Excellent for New Construction
An indoor heater should be your first choice if you’re building a new house. If you choose a gas water heater, you won’t need to make any adjustments when setting up the venting and gas lines. You benefit from a lower chance of water heater damage, cheaper energy expenses, and possibly higher resale value.
Perfect for Cold or Windy Climates
An indoor tankless water heater is the best option if you live in a region commonly undergoing minus temperatures. Your heater will keep your water warm throughout the Winter season, and you won’t have to worry about weather-related damage.
There’s no need to perform other upkeep to protect your heater. Similarly, an indoor heater would be more suitable if you reside in a region with brisk winds or salt air.
Cons of Indoor Tankless Water Heaters
While there are obvious advantages to installing a tankless water heater indoors, there are also drawbacks to be aware of. Here are some disadvantages of installing an indoor tankless water heater:
They’re Quite Loud
Some indoor tankless water heaters can be incredibly loud. Both electric and gas water heaters generate noise while heating the water, but the issue with gas heaters is more intense.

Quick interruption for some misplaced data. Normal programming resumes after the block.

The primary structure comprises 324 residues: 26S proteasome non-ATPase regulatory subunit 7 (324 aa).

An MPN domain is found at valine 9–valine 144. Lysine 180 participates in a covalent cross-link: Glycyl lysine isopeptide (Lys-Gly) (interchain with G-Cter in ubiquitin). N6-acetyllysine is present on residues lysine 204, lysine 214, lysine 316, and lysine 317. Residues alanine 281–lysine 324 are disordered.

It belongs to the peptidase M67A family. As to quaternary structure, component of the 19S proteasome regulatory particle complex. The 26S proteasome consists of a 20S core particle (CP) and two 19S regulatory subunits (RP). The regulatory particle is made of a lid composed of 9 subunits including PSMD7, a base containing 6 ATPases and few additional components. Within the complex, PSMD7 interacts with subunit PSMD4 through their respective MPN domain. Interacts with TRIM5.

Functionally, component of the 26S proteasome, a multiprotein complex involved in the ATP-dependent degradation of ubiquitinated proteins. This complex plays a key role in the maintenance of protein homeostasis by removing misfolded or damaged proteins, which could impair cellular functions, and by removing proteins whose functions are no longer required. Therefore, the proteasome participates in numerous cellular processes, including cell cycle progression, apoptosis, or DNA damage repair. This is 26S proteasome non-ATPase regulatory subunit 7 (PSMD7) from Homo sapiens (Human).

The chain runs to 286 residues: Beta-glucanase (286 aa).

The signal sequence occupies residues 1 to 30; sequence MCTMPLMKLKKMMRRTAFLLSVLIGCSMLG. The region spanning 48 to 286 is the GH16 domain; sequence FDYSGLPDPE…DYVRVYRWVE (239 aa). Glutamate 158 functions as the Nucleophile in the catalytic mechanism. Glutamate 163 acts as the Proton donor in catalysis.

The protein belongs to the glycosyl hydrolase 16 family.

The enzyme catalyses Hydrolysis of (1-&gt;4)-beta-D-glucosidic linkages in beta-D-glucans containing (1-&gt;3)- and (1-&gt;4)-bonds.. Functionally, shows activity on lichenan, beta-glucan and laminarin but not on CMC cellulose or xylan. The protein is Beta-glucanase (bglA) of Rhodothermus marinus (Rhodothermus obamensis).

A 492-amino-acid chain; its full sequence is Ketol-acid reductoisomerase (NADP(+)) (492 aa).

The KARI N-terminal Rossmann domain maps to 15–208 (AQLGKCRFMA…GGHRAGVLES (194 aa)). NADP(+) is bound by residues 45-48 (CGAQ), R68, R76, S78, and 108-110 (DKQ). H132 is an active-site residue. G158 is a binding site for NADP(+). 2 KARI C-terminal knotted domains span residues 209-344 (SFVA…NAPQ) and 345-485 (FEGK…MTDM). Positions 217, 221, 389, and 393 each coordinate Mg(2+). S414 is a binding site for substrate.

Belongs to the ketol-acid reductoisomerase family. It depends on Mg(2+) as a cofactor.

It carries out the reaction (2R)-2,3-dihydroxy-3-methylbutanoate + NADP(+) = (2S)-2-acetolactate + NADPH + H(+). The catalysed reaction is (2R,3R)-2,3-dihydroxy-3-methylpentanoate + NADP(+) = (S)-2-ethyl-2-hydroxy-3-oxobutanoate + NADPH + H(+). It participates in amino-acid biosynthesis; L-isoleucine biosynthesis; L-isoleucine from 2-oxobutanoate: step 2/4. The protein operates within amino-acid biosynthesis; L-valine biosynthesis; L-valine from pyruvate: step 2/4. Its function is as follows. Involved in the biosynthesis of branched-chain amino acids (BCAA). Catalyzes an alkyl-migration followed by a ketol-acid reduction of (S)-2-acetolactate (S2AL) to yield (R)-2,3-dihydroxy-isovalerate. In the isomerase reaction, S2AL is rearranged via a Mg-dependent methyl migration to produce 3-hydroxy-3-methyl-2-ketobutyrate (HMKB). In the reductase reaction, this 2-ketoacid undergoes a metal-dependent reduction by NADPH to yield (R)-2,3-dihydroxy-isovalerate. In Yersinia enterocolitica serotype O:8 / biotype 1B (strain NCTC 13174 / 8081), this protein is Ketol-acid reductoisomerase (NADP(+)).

If you’re a light sleeper, it’ll be challenging to sleep when someone is taking a bath, particularly if you’re next to the water heater. Some families may have a problem with this.
Gas tankless heaters tend to produce a lot of condensation when heating water. You may also notice water droplets dropping down because of condensation — not a leak. They require a good drainage system to prevent water damage to the interior of your home.
This includes setting up a condensate drain and diverting it to a utility sink or a floor drain.
Leaks are always a concern. While it’s unlikely if you installed your heater perfectly or paid an expert to do it for you, it’s always a possibility. This can result in significant property damage, mainly if you reside in a flat. Be highly cautious — it won’t do any harm to check your water heater once every morning.
Outdoor Tankless Water Heater
An outdoor water heater is placed outside of a building and is built to endure harsh weather, such as rainfall, snow, and strong winds.